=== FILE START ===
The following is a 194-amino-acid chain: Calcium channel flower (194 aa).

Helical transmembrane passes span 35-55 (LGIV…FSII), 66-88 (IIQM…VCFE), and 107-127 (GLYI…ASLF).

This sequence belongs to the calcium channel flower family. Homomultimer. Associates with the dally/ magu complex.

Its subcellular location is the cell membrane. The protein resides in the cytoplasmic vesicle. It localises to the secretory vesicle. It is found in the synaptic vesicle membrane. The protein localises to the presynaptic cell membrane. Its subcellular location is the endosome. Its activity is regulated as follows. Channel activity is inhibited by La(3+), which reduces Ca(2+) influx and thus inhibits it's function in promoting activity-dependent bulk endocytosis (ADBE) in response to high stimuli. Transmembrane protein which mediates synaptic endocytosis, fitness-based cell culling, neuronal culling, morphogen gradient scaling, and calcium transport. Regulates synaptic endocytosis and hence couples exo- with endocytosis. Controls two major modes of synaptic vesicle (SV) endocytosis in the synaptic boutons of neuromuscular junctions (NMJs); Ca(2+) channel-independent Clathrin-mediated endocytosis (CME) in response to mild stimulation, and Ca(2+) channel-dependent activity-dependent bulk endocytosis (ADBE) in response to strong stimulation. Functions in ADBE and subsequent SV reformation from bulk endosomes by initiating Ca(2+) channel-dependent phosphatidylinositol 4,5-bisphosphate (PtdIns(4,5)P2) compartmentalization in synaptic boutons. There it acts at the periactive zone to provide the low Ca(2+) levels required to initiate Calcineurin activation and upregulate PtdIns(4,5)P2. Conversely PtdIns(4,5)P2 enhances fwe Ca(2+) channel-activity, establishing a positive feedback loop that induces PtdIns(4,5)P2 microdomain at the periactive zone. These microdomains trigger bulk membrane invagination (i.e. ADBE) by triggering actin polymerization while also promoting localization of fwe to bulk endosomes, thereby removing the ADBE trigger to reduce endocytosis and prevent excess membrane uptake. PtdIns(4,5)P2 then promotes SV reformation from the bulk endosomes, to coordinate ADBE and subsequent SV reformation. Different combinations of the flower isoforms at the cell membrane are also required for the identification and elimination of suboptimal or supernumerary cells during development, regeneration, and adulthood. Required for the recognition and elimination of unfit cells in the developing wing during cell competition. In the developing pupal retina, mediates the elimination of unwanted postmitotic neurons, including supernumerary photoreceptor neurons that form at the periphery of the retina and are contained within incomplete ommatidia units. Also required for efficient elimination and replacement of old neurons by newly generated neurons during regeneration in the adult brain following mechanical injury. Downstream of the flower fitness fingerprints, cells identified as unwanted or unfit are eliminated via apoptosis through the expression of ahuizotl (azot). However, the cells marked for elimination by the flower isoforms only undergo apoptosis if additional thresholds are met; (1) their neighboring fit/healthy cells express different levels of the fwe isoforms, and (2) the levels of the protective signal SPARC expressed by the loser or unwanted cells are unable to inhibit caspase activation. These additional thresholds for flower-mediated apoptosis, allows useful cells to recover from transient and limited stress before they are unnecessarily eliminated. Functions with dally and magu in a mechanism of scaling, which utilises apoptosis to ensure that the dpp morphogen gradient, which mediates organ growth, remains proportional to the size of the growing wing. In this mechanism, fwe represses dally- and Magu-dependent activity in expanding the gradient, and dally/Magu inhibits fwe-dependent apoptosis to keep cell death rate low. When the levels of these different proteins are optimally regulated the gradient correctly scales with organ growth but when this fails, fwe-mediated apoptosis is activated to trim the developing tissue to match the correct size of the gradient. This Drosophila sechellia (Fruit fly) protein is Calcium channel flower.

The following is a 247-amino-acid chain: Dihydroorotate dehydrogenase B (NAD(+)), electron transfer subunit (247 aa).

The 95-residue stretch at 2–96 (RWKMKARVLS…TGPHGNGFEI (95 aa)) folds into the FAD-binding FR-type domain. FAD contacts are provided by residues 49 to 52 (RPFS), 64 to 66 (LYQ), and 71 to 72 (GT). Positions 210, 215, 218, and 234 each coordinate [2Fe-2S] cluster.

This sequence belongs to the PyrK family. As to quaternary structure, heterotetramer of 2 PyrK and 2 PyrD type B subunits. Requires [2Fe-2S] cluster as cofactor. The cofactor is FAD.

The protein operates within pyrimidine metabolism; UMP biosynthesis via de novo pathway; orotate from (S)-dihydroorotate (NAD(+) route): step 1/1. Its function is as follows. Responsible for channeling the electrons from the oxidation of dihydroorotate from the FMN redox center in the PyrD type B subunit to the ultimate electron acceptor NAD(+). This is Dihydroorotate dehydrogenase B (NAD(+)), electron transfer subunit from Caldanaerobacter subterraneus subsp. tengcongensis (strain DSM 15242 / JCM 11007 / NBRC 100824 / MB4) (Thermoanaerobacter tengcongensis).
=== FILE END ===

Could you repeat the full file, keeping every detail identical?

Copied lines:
The following is a 194-amino-acid chain: Calcium channel flower (194 aa).

Helical transmembrane passes span 35-55 (LGIV…FSII), 66-88 (IIQM…VCFE), and 107-127 (GLYI…ASLF).

This sequence belongs to the calcium channel flower family. Homomultimer. Associates with the dally/ magu complex.

Its subcellular location is the cell membrane. The protein resides in the cytoplasmic vesicle. It localises to the secretory vesicle. It is found in the synaptic vesicle membrane. The protein localises to the presynaptic cell membrane. Its subcellular location is the endosome. Its activity is regulated as follows. Channel activity is inhibited by La(3+), which reduces Ca(2+) influx and thus inhibits it's function in promoting activity-dependent bulk endocytosis (ADBE) in response to high stimuli. Transmembrane protein which mediates synaptic endocytosis, fitness-based cell culling, neuronal culling, morphogen gradient scaling, and calcium transport. Regulates synaptic endocytosis and hence couples exo- with endocytosis. Controls two major modes of synaptic vesicle (SV) endocytosis in the synaptic boutons of neuromuscular junctions (NMJs); Ca(2+) channel-independent Clathrin-mediated endocytosis (CME) in response to mild stimulation, and Ca(2+) channel-dependent activity-dependent bulk endocytosis (ADBE) in response to strong stimulation. Functions in ADBE and subsequent SV reformation from bulk endosomes by initiating Ca(2+) channel-dependent phosphatidylinositol 4,5-bisphosphate (PtdIns(4,5)P2) compartmentalization in synaptic boutons. There it acts at the periactive zone to provide the low Ca(2+) levels required to initiate Calcineurin activation and upregulate PtdIns(4,5)P2. Conversely PtdIns(4,5)P2 enhances fwe Ca(2+) channel-activity, establishing a positive feedback loop that induces PtdIns(4,5)P2 microdomain at the periactive zone. These microdomains trigger bulk membrane invagination (i.e. ADBE) by triggering actin polymerization while also promoting localization of fwe to bulk endosomes, thereby removing the ADBE trigger to reduce endocytosis and prevent excess membrane uptake. PtdIns(4,5)P2 then promotes SV reformation from the bulk endosomes, to coordinate ADBE and subsequent SV reformation. Different combinations of the flower isoforms at the cell membrane are also required for the identification and elimination of suboptimal or supernumerary cells during development, regeneration, and adulthood. Required for the recognition and elimination of unfit cells in the developing wing during cell competition. In the developing pupal retina, mediates the elimination of unwanted postmitotic neurons, including supernumerary photoreceptor neurons that form at the periphery of the retina and are contained within incomplete ommatidia units. Also required for efficient elimination and replacement of old neurons by newly generated neurons during regeneration in the adult brain following mechanical injury. Downstream of the flower fitness fingerprints, cells identified as unwanted or unfit are eliminated via apoptosis through the expression of ahuizotl (azot). However, the cells marked for elimination by the flower isoforms only undergo apoptosis if additional thresholds are met; (1) their neighboring fit/healthy cells express different levels of the fwe isoforms, and (2) the levels of the protective signal SPARC expressed by the loser or unwanted cells are unable to inhibit caspase activation. These additional thresholds for flower-mediated apoptosis, allows useful cells to recover from transient and limited stress before they are unnecessarily eliminated. Functions with dally and magu in a mechanism of scaling, which utilises apoptosis to ensure that the dpp morphogen gradient, which mediates organ growth, remains proportional to the size of the growing wing. In this mechanism, fwe represses dally- and Magu-dependent activity in expanding the gradient, and dally/Magu inhibits fwe-dependent apoptosis to keep cell death rate low. When the levels of these different proteins are optimally regulated the gradient correctly scales with organ growth but when this fails, fwe-mediated apoptosis is activated to trim the developing tissue to match the correct size of the gradient. This Drosophila sechellia (Fruit fly) protein is Calcium channel flower.

The following is a 247-amino-acid chain: Dihydroorotate dehydrogenase B (NAD(+)), electron transfer subunit (247 aa).

The 95-residue stretch at 2–96 (RWKMKARVLS…TGPHGNGFEI (95 aa)) folds into the FAD-binding FR-type domain. FAD contacts are provided by residues 49 to 52 (RPFS), 64 to 66 (LYQ), and 71 to 72 (GT). Positions 210, 215, 218, and 234 each coordinate [2Fe-2S] cluster.

This sequence belongs to the PyrK family. As to quaternary structure, heterotetramer of 2 PyrK and 2 PyrD type B subunits. Requires [2Fe-2S] cluster as cofactor. The cofactor is FAD.

The protein operates within pyrimidine metabolism; UMP biosynthesis via de novo pathway; orotate from (S)-dihydroorotate (NAD(+) route): step 1/1. Its function is as follows. Responsible for channeling the electrons from the oxidation of dihydroorotate from the FMN redox center in the PyrD type B subunit to the ultimate electron acceptor NAD(+). This is Dihydroorotate dehydrogenase B (NAD(+)), electron transfer subunit from Caldanaerobacter subterraneus subsp. tengcongensis (strain DSM 15242 / JCM 11007 / NBRC 100824 / MB4) (Thermoanaerobacter tengcongensis).